pile of $100 bills

How to Choose Between a Home Improvement Loan and a Home Equity Loan

Renovating your home to make it more healthy and functional isn’t cheap. Even minor kitchen and bathroom projects can cost thousands, and if you’re looking to do some major renovations, you’re likely looking at a five-figure price tag. That’s where a home improvement loan or a home equity loan will come in handy. 

Taking out one of these loans can help you make the improvements you need without spending everything upfront. While the intentions behind getting one of these two loans may be the same, the loans themselves are not. Here are the key differences between a home improvement loan and a home equity loan. 


What is a Home Improvement Loan?

A home improvement loan is an unsecured personal loan that you can take out without providing collateral. Basically, you would be borrowing money from a lender that isn’t tied to your home or car or other values, so you won’t be at risk of losing the physical property.

Like most other loans, home improvement loans are paid back in installments or regular monthly payments, depending on the loan’s size. Also, like most other loans, the amount you qualify for is based on your credit history and your annual income. Typically, these loans range anywhere from $1,000-$50,000, depending on the project’s size, the term of the loan, and your ability to repay it. 

We strongly recommend getting a home improvement loan over putting it on a credit card.

These loans also usually have a lower APR than a credit card and a fixed rate as opposed to the variable rates you’ll get with a credit card. 

Many lenders offer easy-to-follow online applications for home improvement loans, and the approval process goes pretty quickly. Sometimes, you’re even able to get your cash on the next business day!


What is a Home Equity Loan?

Home equity loans use the equity of your home (the difference between your home’s value and your mortgage balance) as collateral. While your interest rates will be more competitive than with a home improvement loan, home equity lenders place a second lien on your home if you use it as collateral. This means that if you fail to make payments, you’re putting your home at risk.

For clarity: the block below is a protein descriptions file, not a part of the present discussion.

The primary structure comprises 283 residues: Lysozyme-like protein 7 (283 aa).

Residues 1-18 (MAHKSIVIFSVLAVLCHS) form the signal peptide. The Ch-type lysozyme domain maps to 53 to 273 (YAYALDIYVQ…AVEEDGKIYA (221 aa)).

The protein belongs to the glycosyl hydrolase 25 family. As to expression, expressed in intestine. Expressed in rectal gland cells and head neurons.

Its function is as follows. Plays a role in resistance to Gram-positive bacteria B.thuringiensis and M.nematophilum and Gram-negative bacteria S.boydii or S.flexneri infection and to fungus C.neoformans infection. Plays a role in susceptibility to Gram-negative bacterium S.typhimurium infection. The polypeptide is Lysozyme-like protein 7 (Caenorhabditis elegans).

How much money you’re eligible for is determined by the combined loan-to-value (CLTV) ratio. This ratio is the total of both loans (your mortgage and your home equity loan) added together and then divided into the value of your appraisal. 

Let’s assume that your bank offers a maximum CLTV ratio of 80%. If your home is worth $500,000 and you owe $300,000 on your mortgage, you will qualify for a home equity loan of $100,000 ($500,000 x 0.80) = $400,000 – $300,000 = $100,000).

Here’s a calculator to help you better understand this ratio. 

Home equity loans are not good for small projects. Most lenders won’t give you one for anything less than $35,000, so think about what you need to be done and how much it’s going to cost before you get this loan. 


Spot the Differences

To recap, here are the key differences between a home improvement loan and a home equity loan:

Home Improvement Loan Home Equity Loan
Unsecured personal loan Secured loan
No collateral needed Collateral = the equity of your home
Quick approval turnaround Longer approval turnaround
Loans range from $1,000-$50,000 Loans are usually at least $35,000
Higher interest rate Lower interest rate
Determined by credit and ability to repay Determined by CLTV ratio, credit, and ability to repay
Shorter payback periods Longer payback periods

Which loan is best for you? That depends largely on what kind of project(s) you’re looking to undertake and your ability to pay it back.

About Paul Kocharhook

Paul Kocharhook, Certified Aging in Place Specialist, (CAPS), MCGP and Owner of Pathway Design & Construction, based in SODO Seattle. Download your Remodel Reality Check quick sheet and walk through the main points in a remodel project.